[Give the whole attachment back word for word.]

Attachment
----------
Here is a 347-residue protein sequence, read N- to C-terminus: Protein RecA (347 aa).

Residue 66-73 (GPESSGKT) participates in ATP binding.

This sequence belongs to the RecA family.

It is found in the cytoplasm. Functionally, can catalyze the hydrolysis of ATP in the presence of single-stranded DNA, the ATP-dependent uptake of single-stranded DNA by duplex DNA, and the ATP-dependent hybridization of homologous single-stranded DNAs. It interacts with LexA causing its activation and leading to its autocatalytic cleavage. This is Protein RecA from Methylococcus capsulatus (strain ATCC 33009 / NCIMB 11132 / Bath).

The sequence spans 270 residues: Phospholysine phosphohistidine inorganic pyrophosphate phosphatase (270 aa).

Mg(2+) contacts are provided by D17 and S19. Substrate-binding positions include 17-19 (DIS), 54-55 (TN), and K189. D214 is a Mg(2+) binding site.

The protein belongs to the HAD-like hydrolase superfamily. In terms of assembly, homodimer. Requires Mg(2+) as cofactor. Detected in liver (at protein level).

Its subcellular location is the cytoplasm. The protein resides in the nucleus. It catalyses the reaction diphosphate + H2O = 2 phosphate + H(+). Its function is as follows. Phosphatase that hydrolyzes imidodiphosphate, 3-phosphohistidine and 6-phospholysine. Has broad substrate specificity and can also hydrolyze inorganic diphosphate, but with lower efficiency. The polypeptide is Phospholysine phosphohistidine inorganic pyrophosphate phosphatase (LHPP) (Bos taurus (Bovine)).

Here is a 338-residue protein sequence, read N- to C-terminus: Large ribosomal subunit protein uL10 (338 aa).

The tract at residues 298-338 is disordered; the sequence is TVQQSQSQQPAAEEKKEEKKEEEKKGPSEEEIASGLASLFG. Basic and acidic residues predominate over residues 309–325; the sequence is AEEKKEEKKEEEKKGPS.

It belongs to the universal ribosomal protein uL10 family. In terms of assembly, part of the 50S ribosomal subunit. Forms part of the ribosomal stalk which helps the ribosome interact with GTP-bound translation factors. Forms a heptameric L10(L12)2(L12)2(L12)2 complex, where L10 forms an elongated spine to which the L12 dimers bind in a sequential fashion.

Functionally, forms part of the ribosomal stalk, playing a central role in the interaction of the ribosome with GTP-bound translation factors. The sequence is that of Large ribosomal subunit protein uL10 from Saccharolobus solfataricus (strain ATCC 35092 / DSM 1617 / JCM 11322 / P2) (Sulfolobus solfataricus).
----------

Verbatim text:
Here is a 347-residue protein sequence, read N- to C-terminus: Protein RecA (347 aa).

Residue 66-73 (GPESSGKT) participates in ATP binding.

This sequence belongs to the RecA family.

It is found in the cytoplasm. Functionally, can catalyze the hydrolysis of ATP in the presence of single-stranded DNA, the ATP-dependent uptake of single-stranded DNA by duplex DNA, and the ATP-dependent hybridization of homologous single-stranded DNAs. It interacts with LexA causing its activation and leading to its autocatalytic cleavage. This is Protein RecA from Methylococcus capsulatus (strain ATCC 33009 / NCIMB 11132 / Bath).

The sequence spans 270 residues: Phospholysine phosphohistidine inorganic pyrophosphate phosphatase (270 aa).

Mg(2+) contacts are provided by D17 and S19. Substrate-binding positions include 17-19 (DIS), 54-55 (TN), and K189. D214 is a Mg(2+) binding site.

The protein belongs to the HAD-like hydrolase superfamily. In terms of assembly, homodimer. Requires Mg(2+) as cofactor. Detected in liver (at protein level).

Its subcellular location is the cytoplasm. The protein resides in the nucleus. It catalyses the reaction diphosphate + H2O = 2 phosphate + H(+). Its function is as follows. Phosphatase that hydrolyzes imidodiphosphate, 3-phosphohistidine and 6-phospholysine. Has broad substrate specificity and can also hydrolyze inorganic diphosphate, but with lower efficiency. The polypeptide is Phospholysine phosphohistidine inorganic pyrophosphate phosphatase (LHPP) (Bos taurus (Bovine)).

Here is a 338-residue protein sequence, read N- to C-terminus: Large ribosomal subunit protein uL10 (338 aa).

The tract at residues 298-338 is disordered; the sequence is TVQQSQSQQPAAEEKKEEKKEEEKKGPSEEEIASGLASLFG. Basic and acidic residues predominate over residues 309–325; the sequence is AEEKKEEKKEEEKKGPS.

It belongs to the universal ribosomal protein uL10 family. In terms of assembly, part of the 50S ribosomal subunit. Forms part of the ribosomal stalk which helps the ribosome interact with GTP-bound translation factors. Forms a heptameric L10(L12)2(L12)2(L12)2 complex, where L10 forms an elongated spine to which the L12 dimers bind in a sequential fashion.

Functionally, forms part of the ribosomal stalk, playing a central role in the interaction of the ribosome with GTP-bound translation factors. The sequence is that of Large ribosomal subunit protein uL10 from Saccharolobus solfataricus (strain ATCC 35092 / DSM 1617 / JCM 11322 / P2) (Sulfolobus solfataricus).